Why is bond force so significant? Or why should slip not be allowed?
If a reinforced concrete flexural member (say beam) is reinforced by plain and round bars and additionally if bars are lubricates by grease or by any other materials before placing concrete, there would be little or no bond between two materials, and the resulting strength will be almost equal to that of plain concrete having no reinforcement [fig-1 (a)].
F(a)Beam prior to loading (b) slip between steel and concrete (c) Bond forces developed on concrete (d) Bond forces developed on steel
When load is applied on that member [fig-1 (b)], the reinforcement will try to keep their actual length when this beam is deflected. The bar will be slipped relative to adjacent concrete in longitudinal direction where concrete is subjected to tensile strain under flexure. Thus the assumption stated above will not followed.
Thus to behave like reinforced concrete as expected, the bond forces must be developed on interface between two materials so that slip at this interfaces are prevented effectively or significantly.
The bond forces generated in the interface of concrete must be equal and opposite to that generated on steel to prevent the slip between them. Above figure [fig-1(c) and fig-1(d)] describes the condition clearly.
Does plain reinforcing bar not produce any bond forces?
This type of reinforcement also provide some bond strength but of very weak. Plain bars having no surface deformations initially resist slip by chemical adhesion generated between them and chanical friction also offer some resistance in the interface of them.
Every material has some natural roughness. When both chemical adhesion and mechanical friction are not enough to resist slip, a small slip make natural roughness to be active. The interlocking provided by this also result some resistance against slip.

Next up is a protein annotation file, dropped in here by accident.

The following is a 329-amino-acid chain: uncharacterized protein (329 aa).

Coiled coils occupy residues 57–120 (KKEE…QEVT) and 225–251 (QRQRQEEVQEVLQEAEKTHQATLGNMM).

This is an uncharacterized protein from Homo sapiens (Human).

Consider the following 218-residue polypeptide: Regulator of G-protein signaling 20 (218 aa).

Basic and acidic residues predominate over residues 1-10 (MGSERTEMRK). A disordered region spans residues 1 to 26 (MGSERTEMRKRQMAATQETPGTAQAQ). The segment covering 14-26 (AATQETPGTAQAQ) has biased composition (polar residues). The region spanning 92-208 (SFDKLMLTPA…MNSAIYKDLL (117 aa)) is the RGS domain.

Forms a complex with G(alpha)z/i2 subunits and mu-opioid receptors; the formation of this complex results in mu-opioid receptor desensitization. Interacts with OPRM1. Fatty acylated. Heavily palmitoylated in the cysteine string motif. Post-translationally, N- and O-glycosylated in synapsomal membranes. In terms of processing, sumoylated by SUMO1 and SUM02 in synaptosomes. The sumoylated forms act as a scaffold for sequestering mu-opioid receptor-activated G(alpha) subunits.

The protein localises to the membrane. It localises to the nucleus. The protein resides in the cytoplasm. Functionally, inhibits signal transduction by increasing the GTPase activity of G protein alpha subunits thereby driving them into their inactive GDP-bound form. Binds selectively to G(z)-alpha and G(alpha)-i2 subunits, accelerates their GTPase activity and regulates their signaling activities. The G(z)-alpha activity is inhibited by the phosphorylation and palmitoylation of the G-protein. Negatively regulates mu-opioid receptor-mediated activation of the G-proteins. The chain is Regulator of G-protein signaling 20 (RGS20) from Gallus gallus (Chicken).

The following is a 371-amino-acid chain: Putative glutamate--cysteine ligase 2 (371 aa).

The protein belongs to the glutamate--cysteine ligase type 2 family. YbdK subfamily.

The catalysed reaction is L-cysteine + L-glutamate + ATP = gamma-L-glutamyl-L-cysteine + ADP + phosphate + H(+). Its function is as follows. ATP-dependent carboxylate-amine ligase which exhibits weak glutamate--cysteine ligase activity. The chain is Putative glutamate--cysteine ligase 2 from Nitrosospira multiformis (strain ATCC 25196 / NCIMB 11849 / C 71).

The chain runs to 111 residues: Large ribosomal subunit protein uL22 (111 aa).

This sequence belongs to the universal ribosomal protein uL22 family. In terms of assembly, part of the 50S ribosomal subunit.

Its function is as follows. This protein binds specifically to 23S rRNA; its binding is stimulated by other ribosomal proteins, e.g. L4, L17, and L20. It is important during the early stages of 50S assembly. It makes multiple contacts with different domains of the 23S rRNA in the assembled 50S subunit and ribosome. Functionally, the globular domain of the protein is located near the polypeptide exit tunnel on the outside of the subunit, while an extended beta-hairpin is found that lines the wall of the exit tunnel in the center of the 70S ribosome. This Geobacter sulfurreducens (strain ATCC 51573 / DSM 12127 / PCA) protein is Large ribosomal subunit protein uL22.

But this bond strength is also too low which lead to break down bond between concrete and steel in beams having plain reinforcing bars and this phenomenon is very common in that type of beams. These beams are collapse when the bars are pulled through surrounding concrete.
Do you think we have missing anchorage by hooks or any type of mechanical anchorage?
Anchorage provides an option to resist such type of failure but when serviceability is concerned, anchorage allow larger deflection in the member which lead to increase crack width.
Again consider a beam reinforced with plain bars, when end anchorage is provided (most common is providing hooks) and assumed that anchorage is sufficient, the beam will not fail; surprisingly when entire length of bars between anchorage lose their bond, the member still survives without failure.
|Fig-2: Tie-arch behavior of beam having plain bars anchored at the end
The interesting fact is that the member here behaves as an arch tied at the anchorage point. The uncracked concrete between anchorage (as shown in fig-2) act as arch and anchored bars act as tie rod.
Thus the bond force along the length where bond is broken, is zero and the portion of unbond steel has uniform tension force.
Where jd is the lever arm between resultant of tension and compression forces.
The total elongation of steel is this case will be larger than that of a beam having proper bond. Thus deflection in this beam will be more and crack width will be also more.
Deformed bars are very common in recent construction practice which is successfully suppressing this situation. In this bars deformations are provided by ribs projecting from the surface of bars. This shoulders of ribs of bars bear on surrounding concrete which significantly increase bond strength.
This deformed bar together with anchorage devices like hooks offers effective way to decrease deflection as well as cracks. By apply development length concept, providing sufficient embedment length full tensile strength of reinforcing bars are mobilized which is wither controlled by either splitting or pull out.